According to the U.S. General Accounting Office, more than 30 percent of schools need at least $1 million in renovations to return to good overall condition, and 25 percent need HVAC upgrades to do so. Whenever the performance contract process fixes or replaces a failing system, a potentially budget-busting emergency repair has also been avoided. In large or multibuilding facilities, modern energy management systems may also reduce staffing needs, saving more than just energy dollars.

If a savings projection is needed, benchmarking a school system’s buildings against each other may highlight those that use much more fuel or electricity per square foot than others. Be careful, though: If all buildings use energy inefficiently, savings could be seriously underestimated.

The EPA Energy Star program offers its Energy Performance Benchmarking Tool for comparing one’s schools against others nationwide.

Three Key Issues to Consider Before You Sign the Contract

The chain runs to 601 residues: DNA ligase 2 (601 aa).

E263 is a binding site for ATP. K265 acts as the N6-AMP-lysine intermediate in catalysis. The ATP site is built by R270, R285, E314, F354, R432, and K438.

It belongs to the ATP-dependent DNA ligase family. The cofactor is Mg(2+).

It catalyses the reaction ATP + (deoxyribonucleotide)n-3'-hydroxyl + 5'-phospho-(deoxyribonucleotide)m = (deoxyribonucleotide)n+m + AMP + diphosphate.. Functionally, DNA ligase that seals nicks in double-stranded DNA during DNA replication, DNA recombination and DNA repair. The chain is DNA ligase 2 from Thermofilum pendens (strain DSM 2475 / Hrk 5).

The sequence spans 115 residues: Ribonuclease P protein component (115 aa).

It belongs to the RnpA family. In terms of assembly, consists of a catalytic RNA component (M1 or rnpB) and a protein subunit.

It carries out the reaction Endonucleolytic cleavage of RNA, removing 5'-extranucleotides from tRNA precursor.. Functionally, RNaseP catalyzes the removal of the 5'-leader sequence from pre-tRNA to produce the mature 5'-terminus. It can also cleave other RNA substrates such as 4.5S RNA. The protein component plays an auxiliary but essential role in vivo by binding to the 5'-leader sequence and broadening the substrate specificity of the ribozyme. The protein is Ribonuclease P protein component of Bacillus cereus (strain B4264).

Martin Mozzo, president of M & A Associates, has been active in performance contracting for several decades. In his experience, three important issues need to be addressed when considering the performance contract process. First, look carefully at the qualifications of the ESCO. Take the time to examine past projects, to visit the sites and to talk to the customers involved. Second, understand the financial implications of the contract. A lot of times, people misunderstand how shared savings will be calculated, verified and guaranteed. Mozzo points out, for example, that assumptions may be made regarding the length of time rooms are occupied and lit, only to find later that the lights are routinely shut off for long periods, reducing expected savings cited in the contract.

Finally, Mozzo advises customers to understand their responsibilities as a host by recognizing the contractor’s needs for facility access, time limitations, work areas and other issues. If a customer lacks time to oversee a large project and work with an ESCO, bringing in an independent consultant with experience in performance contracting as a project manager may avoid problems and possible litigation.

Contact FacilitiesNet Editorial Staff »

  posted on 12/1/2004   Article Use Policy